Dichotomy of Photography

Other than on my iPhone, I don’t believe I have taken one photo in August.

A gasp of disbelief and sigh of relief simultaneously occurs.

After my wildflower photo extravaganza, my photographer’s soul was filled and without consciously doing so, my camera got put to the side.

So I could run around unencumbered at the PNE. Walk lightly around the zoo. Jump into the lake. Build sandcastles with the girls. Splatter paint without fear of consequences.

I have felt free.

Other times, of course, I have felt most free with my camera in hand. Capturing smiles and flowers and twirls in magic light.

Stepping away from my camera has given me time to reflect on it, and what I have realized is this:

Like most things in life, there is a dichotomy at play that requires some shifting, juggling, compromising to get it right. To feel the flow.

Those flowy moments, oh how amazing they are, where it’s not so much about lighting and smiles but about authenticity and presence. The girls feel it. I feel it. My camera, my tool in capturing it.

At other times, the picture showcases the ebb over any flow. The forced grin or set-up background. Maybe it’s the point-and-shoot composition or dull frame.

Sometimes my camera draws me into the moment, allowing me eyes to see deeper into that place I might otherwise have missed. A comforting holding of hands or glimmer of mischievous glee. The sun peeking through the trees or a sparkling reflection of mud.

Other times it actually acts as a barrier to immersing myself into the moment. Taking a shot of my dancing girls when all they really want is mommy being one of the dancing girls (and not just pretend dancing while I aim for a better shot, but the full real-deal head banging, twirling, dipping mamma!)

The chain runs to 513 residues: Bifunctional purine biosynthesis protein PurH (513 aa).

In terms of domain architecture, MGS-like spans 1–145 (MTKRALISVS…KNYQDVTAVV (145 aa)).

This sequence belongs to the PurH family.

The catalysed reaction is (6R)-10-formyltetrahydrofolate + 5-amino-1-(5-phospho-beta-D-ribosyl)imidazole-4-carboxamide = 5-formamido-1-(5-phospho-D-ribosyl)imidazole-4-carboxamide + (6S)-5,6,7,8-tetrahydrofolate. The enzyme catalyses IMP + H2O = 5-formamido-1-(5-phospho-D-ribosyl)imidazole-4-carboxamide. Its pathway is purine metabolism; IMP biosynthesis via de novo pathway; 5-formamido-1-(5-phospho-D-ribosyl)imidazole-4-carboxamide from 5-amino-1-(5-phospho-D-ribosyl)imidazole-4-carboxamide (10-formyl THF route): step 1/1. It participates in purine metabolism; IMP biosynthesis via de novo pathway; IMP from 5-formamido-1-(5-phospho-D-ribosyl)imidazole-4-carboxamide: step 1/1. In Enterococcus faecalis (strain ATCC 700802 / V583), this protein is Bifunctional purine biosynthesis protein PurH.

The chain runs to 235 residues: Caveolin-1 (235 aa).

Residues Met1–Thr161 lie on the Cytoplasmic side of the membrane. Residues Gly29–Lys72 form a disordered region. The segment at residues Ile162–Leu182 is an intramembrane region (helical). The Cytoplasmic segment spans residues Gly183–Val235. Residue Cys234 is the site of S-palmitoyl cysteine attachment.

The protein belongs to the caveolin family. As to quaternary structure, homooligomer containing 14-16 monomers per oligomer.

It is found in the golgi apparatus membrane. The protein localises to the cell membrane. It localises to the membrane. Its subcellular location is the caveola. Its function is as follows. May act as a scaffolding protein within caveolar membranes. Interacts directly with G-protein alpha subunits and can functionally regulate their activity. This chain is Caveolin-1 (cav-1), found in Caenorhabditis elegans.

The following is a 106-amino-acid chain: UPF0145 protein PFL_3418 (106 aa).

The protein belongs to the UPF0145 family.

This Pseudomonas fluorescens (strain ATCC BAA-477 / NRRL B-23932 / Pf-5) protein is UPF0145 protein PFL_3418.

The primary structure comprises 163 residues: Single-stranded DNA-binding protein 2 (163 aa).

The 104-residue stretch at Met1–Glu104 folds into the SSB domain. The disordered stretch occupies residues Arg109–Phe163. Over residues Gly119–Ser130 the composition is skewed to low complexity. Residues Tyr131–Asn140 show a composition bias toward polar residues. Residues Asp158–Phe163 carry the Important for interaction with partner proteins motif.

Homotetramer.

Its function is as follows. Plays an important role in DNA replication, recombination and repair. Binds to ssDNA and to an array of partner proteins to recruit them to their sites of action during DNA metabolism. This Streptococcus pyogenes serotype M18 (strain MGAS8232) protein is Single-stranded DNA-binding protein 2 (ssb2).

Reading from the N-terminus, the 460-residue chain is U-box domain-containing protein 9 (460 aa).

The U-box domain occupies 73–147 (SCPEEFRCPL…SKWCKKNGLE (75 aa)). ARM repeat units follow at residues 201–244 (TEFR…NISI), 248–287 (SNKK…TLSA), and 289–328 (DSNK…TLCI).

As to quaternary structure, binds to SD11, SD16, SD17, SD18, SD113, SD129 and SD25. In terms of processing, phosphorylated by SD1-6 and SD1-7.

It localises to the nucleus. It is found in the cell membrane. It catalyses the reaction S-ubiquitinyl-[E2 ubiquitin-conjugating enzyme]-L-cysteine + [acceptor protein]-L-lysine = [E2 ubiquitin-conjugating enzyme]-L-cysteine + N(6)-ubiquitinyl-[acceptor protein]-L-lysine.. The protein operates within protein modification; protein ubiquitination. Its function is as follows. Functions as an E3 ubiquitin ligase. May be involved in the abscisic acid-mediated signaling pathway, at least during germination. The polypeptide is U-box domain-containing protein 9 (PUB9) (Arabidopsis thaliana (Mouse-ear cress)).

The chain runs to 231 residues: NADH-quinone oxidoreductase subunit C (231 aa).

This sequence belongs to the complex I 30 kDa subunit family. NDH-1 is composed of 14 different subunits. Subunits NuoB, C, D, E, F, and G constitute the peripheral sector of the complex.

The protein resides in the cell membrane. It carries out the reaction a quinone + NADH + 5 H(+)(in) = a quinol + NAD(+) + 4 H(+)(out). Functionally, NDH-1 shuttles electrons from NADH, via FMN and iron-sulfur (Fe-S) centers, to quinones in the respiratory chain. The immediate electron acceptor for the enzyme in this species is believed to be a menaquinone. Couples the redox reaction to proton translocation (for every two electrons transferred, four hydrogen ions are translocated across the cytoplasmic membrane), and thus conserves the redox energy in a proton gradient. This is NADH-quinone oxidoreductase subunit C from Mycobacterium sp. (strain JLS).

Sometimes when I am feeling the flow completely,

my girls are not.

If I am mindful of their feelings, I continue shooting, just at a different muse.

What I have learned in this three-week hiatus, is that sometimes I am guilty of snapping photos only out of a sense of duty, or worse, habit. If I am not feeling energized, brightened, giddy by the prospect of taking photos one day, then I need to listen to that. If I am feeling burdened by the prospect of bringing it out, it’s probably because it is a burden. Because I can tell you, a full day at the PNE or Zoo without that extra weight and worry, is downright joyful. Not bringing it to the lake lets me be free to kick up the sand and jump in the lake.

A burden today, a creative spark tomorrow. Ebbs and flows.

Having awareness, being mindful of what that feels today, that is living authentically.

Sometimes with my camera.

Sometimes without.

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3 thoughts on “Dichotomy of Photography

  1. love this post kari. so much in it that resonates with how i feel sometimes. opting to be the photographer sometimes does feel like I am really not INvolved in the dance, but rather just the observer, but sometimes I really do take joy in really capturing their dance, their flow, and who am I to jump in? i find that more often, i do question if picking up my camera is habit or if its creative flow. i find that listening to that inner response can be very freeing in each way. ; )

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